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Democrats promise oversight, not overreach, on Trump

President Donald JTrump stops to talk to reporters and members of the media as he walks from the Oval Office on Oct. 26, 2018 in Washington. MUST CREDIT: Washington Post photo by Jabin Botsford
President Donald JTrump stops to talk to reporters and members of the media as he walks from the Oval Office on Oct. 26, 2018 in Washington. MUST CREDIT: Washington Post photo by Jabin Botsford

WASHINGTON — Democratic lawmakers, set to take control of the House of Representatives for the first time since 2010, said Sunday that they would be reluctant to impeach President Donald Trump or issue blanket subpoenas to his administration, as some of the party’s activists demand.

While the Republican Party controlled both the House and the Senate during Trump’s first two years in office, Democrats will take control of the House in January after willing a majority of seats during the Nov. 6 midterm elections.

That means Democrats will head House committees, which will allow them to demand testimony and documents from administration officials.

Key House Democrats made the rounds of Sunday’s political talk shows, including Jerrold Nadler of New York, who is expected to lead the Judiciary Committee, Adam Schiff of California, who’s likely to lead the Intelligence Committee, and Elijah Cummings of Maryland, who’s expected to run the Oversight Committee.

Nadler said on CNN’s “State of the Union” that protecting the integrity of Robert Mueller’s investigation of Russian interference in the 2016 election, and possible involvement by members of Trump’s campaign, was the most important among many priorities.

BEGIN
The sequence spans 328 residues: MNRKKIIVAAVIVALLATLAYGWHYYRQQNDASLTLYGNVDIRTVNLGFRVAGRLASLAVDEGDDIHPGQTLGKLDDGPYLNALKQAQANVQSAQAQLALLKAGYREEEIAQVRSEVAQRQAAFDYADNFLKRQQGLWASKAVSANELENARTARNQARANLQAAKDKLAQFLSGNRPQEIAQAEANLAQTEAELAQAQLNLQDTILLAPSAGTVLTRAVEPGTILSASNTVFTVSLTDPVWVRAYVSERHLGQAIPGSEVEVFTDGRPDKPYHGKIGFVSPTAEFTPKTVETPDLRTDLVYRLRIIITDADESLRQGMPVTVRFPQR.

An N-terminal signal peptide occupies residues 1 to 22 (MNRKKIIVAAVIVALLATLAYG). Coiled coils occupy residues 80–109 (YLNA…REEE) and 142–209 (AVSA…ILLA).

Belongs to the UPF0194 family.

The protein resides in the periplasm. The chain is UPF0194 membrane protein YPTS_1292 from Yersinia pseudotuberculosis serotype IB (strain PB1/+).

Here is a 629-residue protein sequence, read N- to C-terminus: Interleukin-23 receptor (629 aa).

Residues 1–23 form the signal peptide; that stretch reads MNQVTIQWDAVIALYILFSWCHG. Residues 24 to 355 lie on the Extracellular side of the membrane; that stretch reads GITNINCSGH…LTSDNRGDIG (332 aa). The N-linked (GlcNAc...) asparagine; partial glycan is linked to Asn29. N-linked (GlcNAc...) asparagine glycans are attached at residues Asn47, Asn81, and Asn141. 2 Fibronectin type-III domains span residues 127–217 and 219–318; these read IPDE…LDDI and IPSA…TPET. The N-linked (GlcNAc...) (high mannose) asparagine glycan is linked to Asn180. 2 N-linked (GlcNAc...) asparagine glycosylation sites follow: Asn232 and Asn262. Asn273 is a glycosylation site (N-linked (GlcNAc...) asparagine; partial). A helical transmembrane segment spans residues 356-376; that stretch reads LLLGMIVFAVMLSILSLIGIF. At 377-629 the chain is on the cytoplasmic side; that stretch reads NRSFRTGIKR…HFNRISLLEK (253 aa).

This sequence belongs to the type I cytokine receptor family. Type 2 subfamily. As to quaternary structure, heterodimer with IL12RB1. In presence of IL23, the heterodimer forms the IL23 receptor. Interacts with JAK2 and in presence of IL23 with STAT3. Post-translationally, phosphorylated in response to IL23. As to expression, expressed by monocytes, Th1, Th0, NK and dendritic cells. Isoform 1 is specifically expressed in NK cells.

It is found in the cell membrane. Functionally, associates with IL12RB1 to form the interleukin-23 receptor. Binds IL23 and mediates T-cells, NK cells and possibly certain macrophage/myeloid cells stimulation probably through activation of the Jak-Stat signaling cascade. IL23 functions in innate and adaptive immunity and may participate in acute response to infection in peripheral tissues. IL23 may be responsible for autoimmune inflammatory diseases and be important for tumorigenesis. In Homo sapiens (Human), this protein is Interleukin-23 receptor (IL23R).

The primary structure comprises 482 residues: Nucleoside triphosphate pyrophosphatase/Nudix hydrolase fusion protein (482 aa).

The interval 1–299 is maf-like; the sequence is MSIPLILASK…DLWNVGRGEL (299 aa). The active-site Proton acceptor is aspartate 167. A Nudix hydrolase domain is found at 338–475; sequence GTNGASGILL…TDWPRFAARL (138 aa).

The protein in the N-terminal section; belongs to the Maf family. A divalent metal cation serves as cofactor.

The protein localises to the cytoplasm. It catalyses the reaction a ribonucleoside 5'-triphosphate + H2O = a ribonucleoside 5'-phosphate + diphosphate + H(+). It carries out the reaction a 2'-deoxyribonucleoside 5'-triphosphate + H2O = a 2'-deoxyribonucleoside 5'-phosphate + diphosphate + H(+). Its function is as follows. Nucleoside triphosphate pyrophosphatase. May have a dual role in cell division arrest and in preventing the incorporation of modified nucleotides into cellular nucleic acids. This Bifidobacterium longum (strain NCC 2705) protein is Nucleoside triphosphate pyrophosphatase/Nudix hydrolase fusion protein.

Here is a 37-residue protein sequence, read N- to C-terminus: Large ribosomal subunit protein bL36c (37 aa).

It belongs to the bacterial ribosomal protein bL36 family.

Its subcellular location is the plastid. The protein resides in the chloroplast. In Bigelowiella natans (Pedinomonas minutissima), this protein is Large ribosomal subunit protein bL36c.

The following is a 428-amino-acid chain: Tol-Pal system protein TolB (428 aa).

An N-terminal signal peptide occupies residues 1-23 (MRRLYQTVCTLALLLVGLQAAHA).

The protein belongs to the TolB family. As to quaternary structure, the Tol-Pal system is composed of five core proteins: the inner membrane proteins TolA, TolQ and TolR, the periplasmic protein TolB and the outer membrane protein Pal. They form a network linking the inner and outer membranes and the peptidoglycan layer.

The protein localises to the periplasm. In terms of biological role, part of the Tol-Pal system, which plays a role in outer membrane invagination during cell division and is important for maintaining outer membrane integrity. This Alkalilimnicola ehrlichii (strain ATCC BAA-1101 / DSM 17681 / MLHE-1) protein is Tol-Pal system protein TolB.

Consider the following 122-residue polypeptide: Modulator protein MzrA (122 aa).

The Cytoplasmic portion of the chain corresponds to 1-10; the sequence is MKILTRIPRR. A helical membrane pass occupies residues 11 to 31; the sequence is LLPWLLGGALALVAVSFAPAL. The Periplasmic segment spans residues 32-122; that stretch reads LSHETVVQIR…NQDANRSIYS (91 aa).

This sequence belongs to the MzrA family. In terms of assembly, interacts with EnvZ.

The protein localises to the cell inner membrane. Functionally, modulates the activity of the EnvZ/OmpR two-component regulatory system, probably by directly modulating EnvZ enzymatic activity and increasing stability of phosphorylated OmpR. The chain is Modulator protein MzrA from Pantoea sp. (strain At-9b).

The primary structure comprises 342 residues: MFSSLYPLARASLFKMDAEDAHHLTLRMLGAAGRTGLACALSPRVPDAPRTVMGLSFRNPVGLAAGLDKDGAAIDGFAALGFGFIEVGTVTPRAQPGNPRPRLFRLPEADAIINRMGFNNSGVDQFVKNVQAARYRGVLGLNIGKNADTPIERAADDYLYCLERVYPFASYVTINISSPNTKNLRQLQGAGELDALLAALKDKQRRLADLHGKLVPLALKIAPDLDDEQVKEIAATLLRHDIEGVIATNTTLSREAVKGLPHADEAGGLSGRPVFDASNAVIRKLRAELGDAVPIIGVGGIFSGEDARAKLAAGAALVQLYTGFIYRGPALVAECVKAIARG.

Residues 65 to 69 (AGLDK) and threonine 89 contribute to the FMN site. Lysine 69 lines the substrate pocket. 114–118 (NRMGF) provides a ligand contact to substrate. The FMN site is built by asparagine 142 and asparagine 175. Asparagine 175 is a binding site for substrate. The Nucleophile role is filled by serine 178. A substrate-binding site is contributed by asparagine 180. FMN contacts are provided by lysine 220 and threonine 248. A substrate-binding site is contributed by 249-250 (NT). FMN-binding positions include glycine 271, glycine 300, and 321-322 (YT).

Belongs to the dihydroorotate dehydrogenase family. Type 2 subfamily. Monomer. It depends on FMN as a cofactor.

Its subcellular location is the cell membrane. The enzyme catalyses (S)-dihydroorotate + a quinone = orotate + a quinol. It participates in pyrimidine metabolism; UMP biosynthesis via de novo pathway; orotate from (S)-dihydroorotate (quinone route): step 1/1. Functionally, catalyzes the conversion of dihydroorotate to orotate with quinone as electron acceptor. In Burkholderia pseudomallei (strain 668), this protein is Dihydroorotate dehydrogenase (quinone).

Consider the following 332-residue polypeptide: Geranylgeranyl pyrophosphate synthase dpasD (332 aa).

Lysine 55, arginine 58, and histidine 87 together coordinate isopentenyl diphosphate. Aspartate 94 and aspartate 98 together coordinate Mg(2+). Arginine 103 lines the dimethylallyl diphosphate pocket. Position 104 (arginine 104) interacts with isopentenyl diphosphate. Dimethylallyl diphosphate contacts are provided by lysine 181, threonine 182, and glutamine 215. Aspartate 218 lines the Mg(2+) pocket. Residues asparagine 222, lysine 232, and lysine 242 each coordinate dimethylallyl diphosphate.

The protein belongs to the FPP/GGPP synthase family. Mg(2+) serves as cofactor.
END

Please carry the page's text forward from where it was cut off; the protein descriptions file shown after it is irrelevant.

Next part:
Nadler said he’s not prepared to say the president has obstructed justice in his conduct toward Mueller’s inquiry, but “there’s a lot of evidence to that effect” that will be investigated now that Democrats have power.

Still, while Nadler told CNN that impeachment proceedings against Trump “will come up down the road, maybe,” he said on ABC he’d be “reluctant” unless allegations of wrongdoing “rise to the gravity which would necessitate putting the country through the trauma of an impeachment process.”

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Also on CNN, Senate Minority Leader Chuck Schumer of New York sidestepped a question about whether Democrats should pursue impeachment.

Schiff said on NBC’s “Meet the Press” that House Democratic leaders will have to work to make sure investigations don’t cloud other legislative priorities, but “we are going to need to ruthlessly prioritize on the Intel Committee which investigative threads we go down.”

Trump warned at a news conference Nov. 7 of a “warlike posture” should the Democratic House open new investigations. Cummings said Sunday that he’s not going to war with the Trump administration and plans to use subpoena power as a “method of last resort.”

“I’m not going to be handing out subpoenas like somebody’s handing out candy on Halloween,” Cummings said on ABC. “If I have to use them, they will be used in a methodical way and it must be in the public’s interest.”

Cummings said he’ll seek to hold Trump accountable, and among the areas the committee might pursue are questions of whether Trump is violating the Constitution’s emoluments clauses to enrich himself, controversy over a new FBI headquarters in Washington, and perhaps the president targeting Amazon.com and CNN. Trump’s unreleased tax returns could be another Democratic target.

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